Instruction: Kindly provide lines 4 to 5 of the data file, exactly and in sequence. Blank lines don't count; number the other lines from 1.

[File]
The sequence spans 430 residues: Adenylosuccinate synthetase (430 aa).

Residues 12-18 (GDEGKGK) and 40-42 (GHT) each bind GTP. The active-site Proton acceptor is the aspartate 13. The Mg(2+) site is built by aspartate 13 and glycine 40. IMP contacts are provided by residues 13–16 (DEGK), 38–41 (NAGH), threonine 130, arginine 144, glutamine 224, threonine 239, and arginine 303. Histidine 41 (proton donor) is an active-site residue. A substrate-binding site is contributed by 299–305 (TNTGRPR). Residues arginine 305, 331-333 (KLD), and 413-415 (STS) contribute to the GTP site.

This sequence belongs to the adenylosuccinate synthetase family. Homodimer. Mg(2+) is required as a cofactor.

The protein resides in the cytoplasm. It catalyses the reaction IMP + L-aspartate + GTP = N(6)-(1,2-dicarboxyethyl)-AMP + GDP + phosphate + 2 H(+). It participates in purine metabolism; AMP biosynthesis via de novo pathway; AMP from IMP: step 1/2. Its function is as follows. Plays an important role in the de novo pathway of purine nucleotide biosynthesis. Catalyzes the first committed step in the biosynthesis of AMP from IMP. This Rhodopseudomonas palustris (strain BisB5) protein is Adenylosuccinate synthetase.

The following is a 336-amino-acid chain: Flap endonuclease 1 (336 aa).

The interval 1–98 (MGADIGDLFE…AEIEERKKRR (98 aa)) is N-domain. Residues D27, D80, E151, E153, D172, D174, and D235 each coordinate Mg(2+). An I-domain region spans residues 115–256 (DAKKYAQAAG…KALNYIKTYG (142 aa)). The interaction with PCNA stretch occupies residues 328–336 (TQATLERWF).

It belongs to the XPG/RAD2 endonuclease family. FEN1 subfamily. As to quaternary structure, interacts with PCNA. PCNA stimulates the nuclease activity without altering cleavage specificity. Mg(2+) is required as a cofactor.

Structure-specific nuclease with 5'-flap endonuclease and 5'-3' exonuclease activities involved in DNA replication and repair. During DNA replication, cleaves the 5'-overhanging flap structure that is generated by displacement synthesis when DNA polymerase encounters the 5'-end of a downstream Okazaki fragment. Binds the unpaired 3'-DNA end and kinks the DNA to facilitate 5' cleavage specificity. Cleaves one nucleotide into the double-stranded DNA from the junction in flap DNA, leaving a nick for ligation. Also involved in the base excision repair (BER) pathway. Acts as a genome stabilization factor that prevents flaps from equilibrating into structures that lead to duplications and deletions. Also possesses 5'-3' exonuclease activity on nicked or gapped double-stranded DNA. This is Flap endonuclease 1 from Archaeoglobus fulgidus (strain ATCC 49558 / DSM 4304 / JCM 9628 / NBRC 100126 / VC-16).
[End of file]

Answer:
The protein resides in the cytoplasm. It catalyses the reaction IMP + L-aspartate + GTP = N(6)-(1,2-dicarboxyethyl)-AMP + GDP + phosphate + 2 H(+). It participates in purine metabolism; AMP biosynthesis via de novo pathway; AMP from IMP: step 1/2. Its function is as follows. Plays an important role in the de novo pathway of purine nucleotide biosynthesis. Catalyzes the first committed step in the biosynthesis of AMP from IMP. This Rhodopseudomonas palustris (strain BisB5) protein is Adenylosuccinate synthetase.

The following is a 336-amino-acid chain: Flap endonuclease 1 (336 aa).